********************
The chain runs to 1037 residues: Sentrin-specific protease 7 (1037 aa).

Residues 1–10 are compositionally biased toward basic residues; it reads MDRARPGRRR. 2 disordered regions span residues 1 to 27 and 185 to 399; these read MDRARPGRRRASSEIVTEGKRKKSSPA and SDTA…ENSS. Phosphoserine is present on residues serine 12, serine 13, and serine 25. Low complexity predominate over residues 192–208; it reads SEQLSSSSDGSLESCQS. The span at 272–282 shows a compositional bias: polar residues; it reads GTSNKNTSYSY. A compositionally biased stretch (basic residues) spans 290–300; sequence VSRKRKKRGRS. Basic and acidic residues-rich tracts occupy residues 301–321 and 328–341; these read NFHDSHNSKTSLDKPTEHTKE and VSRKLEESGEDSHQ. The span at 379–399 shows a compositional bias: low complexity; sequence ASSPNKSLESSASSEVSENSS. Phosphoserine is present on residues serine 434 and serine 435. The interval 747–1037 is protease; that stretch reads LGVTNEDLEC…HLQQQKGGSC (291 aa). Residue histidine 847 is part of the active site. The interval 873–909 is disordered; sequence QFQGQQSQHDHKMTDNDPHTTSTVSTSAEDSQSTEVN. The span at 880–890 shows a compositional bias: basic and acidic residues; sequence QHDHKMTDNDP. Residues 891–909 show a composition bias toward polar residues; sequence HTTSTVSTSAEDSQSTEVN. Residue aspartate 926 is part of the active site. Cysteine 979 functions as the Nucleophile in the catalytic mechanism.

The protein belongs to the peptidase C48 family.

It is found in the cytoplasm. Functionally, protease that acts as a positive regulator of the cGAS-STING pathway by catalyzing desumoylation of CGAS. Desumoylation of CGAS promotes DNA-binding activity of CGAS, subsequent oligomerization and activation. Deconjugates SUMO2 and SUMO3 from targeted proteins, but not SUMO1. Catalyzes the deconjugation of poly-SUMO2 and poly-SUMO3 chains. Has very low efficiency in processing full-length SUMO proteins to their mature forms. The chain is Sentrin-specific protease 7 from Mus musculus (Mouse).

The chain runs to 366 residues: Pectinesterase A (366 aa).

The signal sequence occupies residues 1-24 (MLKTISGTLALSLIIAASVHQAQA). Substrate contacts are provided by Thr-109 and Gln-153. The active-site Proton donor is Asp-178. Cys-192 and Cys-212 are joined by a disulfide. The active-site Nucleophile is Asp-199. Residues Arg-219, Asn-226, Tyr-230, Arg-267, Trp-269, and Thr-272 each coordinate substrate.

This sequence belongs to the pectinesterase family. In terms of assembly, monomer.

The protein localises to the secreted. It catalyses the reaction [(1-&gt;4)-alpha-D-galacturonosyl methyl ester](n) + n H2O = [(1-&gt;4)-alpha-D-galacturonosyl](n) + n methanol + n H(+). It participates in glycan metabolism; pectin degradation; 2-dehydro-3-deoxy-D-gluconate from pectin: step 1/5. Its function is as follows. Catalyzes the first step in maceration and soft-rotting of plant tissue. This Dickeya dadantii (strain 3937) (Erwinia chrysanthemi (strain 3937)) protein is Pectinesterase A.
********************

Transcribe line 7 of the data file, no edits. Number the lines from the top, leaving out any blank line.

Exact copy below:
This sequence belongs to the pectinesterase family. In terms of assembly, monomer.